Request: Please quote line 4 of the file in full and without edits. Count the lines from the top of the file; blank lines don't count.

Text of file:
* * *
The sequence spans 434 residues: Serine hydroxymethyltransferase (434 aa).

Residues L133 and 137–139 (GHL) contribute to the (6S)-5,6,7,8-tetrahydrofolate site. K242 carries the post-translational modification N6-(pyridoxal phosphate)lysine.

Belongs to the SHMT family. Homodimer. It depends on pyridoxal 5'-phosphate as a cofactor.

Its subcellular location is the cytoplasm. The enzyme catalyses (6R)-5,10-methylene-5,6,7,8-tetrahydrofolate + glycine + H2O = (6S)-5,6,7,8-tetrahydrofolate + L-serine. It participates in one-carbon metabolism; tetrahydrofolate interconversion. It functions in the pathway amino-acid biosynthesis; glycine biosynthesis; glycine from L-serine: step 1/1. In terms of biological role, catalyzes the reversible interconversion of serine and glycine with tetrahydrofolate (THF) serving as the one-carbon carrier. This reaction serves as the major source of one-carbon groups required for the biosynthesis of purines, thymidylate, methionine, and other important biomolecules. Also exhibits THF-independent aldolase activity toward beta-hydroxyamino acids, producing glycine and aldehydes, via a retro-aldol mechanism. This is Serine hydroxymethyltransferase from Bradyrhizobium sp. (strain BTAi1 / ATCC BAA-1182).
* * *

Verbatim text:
Its subcellular location is the cytoplasm. The enzyme catalyses (6R)-5,10-methylene-5,6,7,8-tetrahydrofolate + glycine + H2O = (6S)-5,6,7,8-tetrahydrofolate + L-serine. It participates in one-carbon metabolism; tetrahydrofolate interconversion. It functions in the pathway amino-acid biosynthesis; glycine biosynthesis; glycine from L-serine: step 1/1. In terms of biological role, catalyzes the reversible interconversion of serine and glycine with tetrahydrofolate (THF) serving as the one-carbon carrier. This reaction serves as the major source of one-carbon groups required for the biosynthesis of purines, thymidylate, methionine, and other important biomolecules. Also exhibits THF-independent aldolase activity toward beta-hydroxyamino acids, producing glycine and aldehydes, via a retro-aldol mechanism. This is Serine hydroxymethyltransferase from Bradyrhizobium sp. (strain BTAi1 / ATCC BAA-1182).